Catalan bullfights: Spanish top court overturns ban
Spain's constitutional court has overturned a ban on bullfighting in Catalonia, declaring it unconstitutional.
The court said bullfighting was part of Spanish heritage and therefore any decision on banning it could only be taken by central government.
Bullfighting was banned in Catalonia in 2010 on the grounds that it was incompatible with Catalan tradition.
Analysts say similar laws in other regions could now also be reversed.
Catalonia became the second Spanish region after the Canary Islands to ban the tradition. Bans are also being debated in the Balearic Islands and several Spanish municipalities.
Analysis by James Badcock, BBC News, Madrid
The Spanish constitutional court's ruling is like a red rag to a bull for those who already support independence for Catalonia because many will disagree with a decision that has taken years to arrive.
Unlike other attempts by Catalonia to forge its own laws, the ban on bullfighting was not immediately suspended by Spain's top court, leading the quintessentially Spanish practice to become a thing of the past in the region. Bullfighting has declined in popularity across Spain as younger audiences increasingly stay away.
Local authorities have already said they will do everything they can to prevent bullfights making a return.
So the scene is set for a showdown. Catalonia's freedom to rule its affairs is on one side of the ring and the Spanish state on the other.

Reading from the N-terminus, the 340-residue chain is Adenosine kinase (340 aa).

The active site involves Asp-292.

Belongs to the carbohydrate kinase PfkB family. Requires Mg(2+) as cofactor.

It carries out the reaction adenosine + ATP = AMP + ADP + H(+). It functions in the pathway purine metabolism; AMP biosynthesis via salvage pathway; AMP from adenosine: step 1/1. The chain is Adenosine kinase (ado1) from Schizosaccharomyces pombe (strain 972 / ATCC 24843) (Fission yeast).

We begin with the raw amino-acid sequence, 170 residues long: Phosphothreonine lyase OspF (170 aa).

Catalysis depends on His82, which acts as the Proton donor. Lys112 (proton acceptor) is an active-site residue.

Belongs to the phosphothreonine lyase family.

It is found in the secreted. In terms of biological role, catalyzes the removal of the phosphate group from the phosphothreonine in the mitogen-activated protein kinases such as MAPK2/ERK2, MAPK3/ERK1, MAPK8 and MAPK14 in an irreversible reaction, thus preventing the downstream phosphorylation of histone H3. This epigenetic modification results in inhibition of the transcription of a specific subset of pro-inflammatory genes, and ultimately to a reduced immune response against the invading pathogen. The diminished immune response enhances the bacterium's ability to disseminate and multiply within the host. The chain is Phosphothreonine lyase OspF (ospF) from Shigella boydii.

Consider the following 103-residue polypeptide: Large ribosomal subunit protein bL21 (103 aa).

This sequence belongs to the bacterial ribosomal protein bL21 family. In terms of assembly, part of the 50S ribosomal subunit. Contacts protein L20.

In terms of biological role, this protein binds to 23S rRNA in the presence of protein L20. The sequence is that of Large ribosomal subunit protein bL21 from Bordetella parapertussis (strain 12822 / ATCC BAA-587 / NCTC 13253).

The ban was taken to court by the Catalan branch of the governing centre-right Popular Party (PP).
Branch president Alicia Sanchez-Camacho "welcomed" the court's decision, tweeting that the PP would "continue to defend" freedom and bullfighting.
But Gabriel Rufian, a Catalan separatist politician and activist, tweeted: "In the Spanish state, it's unconstitutional to ban the public torture and murder of an animal. Enough said."
Spanish animal rights group Pacma criticised the decision as politically motivated.
"Once more they have been found to use animals in a political war," said spokeswoman Ana Bayle, adding: "They don't know anything about animals, nor do they care."
In Catalonia the ban - which was announced in 2010 and came into force in January 2012 - was seen by many as an attempt by Catalan nationalists to distinguish the region from the rest of Spain.
'Ancient art form'
About 2,000 bullfights are held every year across Spain but recent opinion polls suggest public support has waned.
Opponents say the pageants are barbaric while supporters, who including Prime Minister Mariano Rajoy, say the tradition is an ancient art form rooted in Spanish history.
Last month, thousands of people took to the streets of the capital Madrid to demand an end to bullfighting.
Protesters held up banners saying "Bullfighting, the school of cruelty" and "Bullfighting, a national shame".
Supporters have also organised rallies in favour of the tradition.
In July, a matador died after being gored by a bull in the eastern town of Teruel - the first Spanish bullfighter to die in the ring for more than 30 years.